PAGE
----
A New Technique to Spatiotemporally Resolve Protein Interaction Networks in Living Cells

A New Technique to Spatiotemporally Resolve Protein Interaction Networks in Living Cells

Roughly 800 different types of GPCR play crucial roles throughout the body, including regulating heart rate, blood pressure and digestion; mediating the senses of sight, smell, and taste; and enabling many forms of chemical communication between cells in the brain. Approximately 40 percent of medicines target one type of GPCR or another, including schizophrenia drugs that target dopamine receptors, painkillers that target opioid receptors, and allergy and heartburn drugs that target different types of histamine receptors, just to name a few.

These many types of GPCR have one feature in common that makes them particularly difficult to study: when they are activated (whether by a beam of light or a blood-borne hormone), they set off a rapid cascade of biochemical reactions, in which the GPCRs themselves physically move from one location to another within the cell and trigger signals that are passed among dozens or hundreds of different protein messengers. Together, these changes end up altering a cell's behavior -- for example changing the excitability of neurons or reprogramming their genetic activity.

The new technology, described in a paper published in Cell, makes it vastly easier for scientists to study the GPCRs. In a first proof-of-principle study, the team used their new approach to identify new biochemical players involved in the development of tolerance to opioid painkillers -- which target a particular type of GPCR -- findings they anticipate will enable researchers to develop safer and more effective pain control.

"The methodology that our collaborative team developed allows one to precisely define the local protein environment of receptors as they dynamically change partners and move within the cell," said paper's one of the senior authors. "We ourselves were surprised by the high degree of spatial and temporal resolution that this methodology can achieve."

Starting with a list of proteins that are known collaborators of a particular GPCR, researchers trigger GPCR activity and use a biochemical tracking device to identify these proteins' associates in other parts of the cell.

To build this network of associates, the researchers turned their receptor of interest into an "informant" by outfitting it with a tracking device in the form of an enzyme called APEX, which can be triggered to spray any nearby proteins with a chemical tag. Researchers can then use this tag to track down and identify suspected participants in the GPCR cascade using a technique called mass spectrometry. By triggering APEX tagging at different times after activating the GPCR, the researchers were able to begin building a detailed and unbiased map of the protein network underlying a cell's response to activation of a particular GPCR.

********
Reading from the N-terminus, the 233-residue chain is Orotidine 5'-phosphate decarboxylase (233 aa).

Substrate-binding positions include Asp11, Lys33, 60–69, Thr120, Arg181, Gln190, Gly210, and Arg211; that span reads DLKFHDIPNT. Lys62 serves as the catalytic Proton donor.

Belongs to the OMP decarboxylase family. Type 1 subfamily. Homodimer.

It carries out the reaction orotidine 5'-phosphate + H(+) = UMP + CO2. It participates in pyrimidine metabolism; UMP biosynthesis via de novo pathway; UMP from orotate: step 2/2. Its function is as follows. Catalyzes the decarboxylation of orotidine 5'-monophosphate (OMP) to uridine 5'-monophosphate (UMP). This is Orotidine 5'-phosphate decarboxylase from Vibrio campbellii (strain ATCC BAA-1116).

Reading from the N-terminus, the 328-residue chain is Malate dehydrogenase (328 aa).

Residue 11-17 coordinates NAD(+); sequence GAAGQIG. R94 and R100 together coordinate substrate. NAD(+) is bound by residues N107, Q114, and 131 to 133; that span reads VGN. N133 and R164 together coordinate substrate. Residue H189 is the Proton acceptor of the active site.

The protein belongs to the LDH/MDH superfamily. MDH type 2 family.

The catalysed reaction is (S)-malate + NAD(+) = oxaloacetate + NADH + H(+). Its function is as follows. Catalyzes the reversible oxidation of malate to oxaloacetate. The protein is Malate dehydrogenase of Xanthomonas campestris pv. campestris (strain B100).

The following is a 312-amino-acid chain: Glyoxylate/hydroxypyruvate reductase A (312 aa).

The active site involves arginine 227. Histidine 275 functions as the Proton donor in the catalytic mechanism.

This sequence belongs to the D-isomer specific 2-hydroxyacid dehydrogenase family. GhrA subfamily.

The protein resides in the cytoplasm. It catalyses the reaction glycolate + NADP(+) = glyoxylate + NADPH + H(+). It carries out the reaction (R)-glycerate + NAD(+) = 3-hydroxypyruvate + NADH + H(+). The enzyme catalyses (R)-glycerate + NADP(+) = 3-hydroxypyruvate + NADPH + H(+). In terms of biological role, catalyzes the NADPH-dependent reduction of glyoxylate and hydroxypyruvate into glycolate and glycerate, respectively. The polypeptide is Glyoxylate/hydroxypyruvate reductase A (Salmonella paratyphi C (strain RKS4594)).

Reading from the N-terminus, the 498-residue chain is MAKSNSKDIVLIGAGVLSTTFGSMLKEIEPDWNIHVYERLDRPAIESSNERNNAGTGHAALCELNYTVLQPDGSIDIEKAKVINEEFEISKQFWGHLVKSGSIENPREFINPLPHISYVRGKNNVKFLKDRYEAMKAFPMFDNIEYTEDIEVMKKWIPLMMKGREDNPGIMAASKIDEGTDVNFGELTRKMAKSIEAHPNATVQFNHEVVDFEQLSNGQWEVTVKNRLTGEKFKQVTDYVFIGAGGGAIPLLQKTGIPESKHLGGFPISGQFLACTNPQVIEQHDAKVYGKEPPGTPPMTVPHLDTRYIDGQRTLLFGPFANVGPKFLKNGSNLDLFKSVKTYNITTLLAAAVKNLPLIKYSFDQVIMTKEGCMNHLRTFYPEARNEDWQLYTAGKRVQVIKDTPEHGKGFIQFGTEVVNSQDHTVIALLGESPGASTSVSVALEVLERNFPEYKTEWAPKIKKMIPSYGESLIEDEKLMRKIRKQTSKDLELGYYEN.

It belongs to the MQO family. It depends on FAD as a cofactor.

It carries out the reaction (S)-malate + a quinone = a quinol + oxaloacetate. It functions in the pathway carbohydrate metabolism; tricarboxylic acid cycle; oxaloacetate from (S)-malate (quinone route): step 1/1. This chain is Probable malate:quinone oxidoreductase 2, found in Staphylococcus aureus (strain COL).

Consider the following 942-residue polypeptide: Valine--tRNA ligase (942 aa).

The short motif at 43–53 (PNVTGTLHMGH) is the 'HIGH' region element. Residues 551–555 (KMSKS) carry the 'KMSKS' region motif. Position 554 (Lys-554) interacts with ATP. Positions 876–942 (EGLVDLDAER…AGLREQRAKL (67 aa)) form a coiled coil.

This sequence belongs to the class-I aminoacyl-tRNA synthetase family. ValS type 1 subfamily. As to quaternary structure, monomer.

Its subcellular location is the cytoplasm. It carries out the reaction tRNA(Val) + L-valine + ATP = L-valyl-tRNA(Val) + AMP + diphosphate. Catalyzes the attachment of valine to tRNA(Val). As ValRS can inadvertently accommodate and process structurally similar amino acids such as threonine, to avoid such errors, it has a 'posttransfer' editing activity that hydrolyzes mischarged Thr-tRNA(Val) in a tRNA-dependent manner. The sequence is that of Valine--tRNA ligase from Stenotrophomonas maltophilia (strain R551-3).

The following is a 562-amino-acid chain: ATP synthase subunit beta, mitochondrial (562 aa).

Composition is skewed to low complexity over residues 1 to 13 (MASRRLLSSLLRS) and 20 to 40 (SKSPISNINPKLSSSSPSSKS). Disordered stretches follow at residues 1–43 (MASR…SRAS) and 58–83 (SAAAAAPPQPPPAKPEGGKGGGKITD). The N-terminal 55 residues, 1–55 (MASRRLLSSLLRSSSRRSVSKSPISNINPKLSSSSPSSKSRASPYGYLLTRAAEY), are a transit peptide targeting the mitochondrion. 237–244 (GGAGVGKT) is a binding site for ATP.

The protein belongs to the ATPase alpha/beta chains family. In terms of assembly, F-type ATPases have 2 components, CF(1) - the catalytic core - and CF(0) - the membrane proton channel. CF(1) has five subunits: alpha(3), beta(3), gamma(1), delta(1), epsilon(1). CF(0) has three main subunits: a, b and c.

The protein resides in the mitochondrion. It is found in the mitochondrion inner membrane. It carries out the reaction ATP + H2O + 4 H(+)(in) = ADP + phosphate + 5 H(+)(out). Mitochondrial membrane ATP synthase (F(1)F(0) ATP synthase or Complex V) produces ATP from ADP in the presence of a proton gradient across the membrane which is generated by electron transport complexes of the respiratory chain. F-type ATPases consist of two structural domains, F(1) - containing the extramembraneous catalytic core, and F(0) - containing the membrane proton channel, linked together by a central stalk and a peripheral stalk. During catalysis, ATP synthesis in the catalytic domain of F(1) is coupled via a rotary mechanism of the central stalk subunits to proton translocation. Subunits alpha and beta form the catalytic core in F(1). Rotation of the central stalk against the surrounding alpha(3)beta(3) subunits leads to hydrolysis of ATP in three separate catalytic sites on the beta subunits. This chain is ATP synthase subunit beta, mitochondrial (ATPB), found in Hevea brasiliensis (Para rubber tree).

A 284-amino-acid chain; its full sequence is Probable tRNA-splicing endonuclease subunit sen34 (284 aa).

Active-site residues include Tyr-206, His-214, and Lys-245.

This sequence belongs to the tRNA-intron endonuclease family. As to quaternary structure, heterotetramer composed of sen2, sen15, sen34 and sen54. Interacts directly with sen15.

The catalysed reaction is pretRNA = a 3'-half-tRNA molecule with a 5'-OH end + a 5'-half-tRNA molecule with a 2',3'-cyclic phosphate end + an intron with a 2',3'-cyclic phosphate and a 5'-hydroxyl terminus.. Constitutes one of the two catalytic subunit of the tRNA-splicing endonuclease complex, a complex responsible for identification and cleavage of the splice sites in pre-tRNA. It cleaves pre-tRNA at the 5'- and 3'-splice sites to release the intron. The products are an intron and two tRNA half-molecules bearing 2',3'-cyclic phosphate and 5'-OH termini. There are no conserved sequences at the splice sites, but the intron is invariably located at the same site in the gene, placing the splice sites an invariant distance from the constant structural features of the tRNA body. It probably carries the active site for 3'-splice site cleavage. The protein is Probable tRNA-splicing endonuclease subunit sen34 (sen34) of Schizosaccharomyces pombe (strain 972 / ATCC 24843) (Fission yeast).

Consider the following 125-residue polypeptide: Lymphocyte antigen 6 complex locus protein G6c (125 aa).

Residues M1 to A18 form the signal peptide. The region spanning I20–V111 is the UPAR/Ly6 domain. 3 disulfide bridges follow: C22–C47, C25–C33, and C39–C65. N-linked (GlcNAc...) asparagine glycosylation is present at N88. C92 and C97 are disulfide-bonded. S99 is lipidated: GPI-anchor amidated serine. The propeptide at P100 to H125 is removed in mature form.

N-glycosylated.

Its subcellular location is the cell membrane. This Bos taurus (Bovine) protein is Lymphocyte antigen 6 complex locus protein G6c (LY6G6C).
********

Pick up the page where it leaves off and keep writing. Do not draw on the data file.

In a proof-of-principle experiment, the team used their technique to answer a long-standing mystery about the biological mechanisms of opioid tolerance -- the phenomenon by which, over time, patients tend to need higher and higher doses of opioid painkillers such as morphine to achieve the same level of pain management.

This is an important puzzle to solve, because increased opioid use in response to tolerance puts patients at risk of serious adverse side effects and also promotes addiction. Researchers know that tolerance occurs when cells respond to long-term opioid use by destroying or "down-regulating" the GPCR opioid receptors that these drugs target, but what triggers cells to do this is unknown.

Using their APEX-based tool, the researchers found that two cellular proteins not previously known to interact with opioid receptors in fact partner closely with delta-opioid receptors (a subtype of opioid receptor) at precisely the time and place at which the cell targets these receptors for destruction. They then confirmed, using genetic manipulations, that both proteins are essential for the down-regulation process.

Researchers emphasize that not all suspects revealed by their technique will prove to be important in a given GPCR cascade. But the ability to quickly and easily identify likely participants in a given cascade should dramatically quicken the pace toward understanding these complex signaling processes, and to develop more targeted treatments for diseases in which they go awry.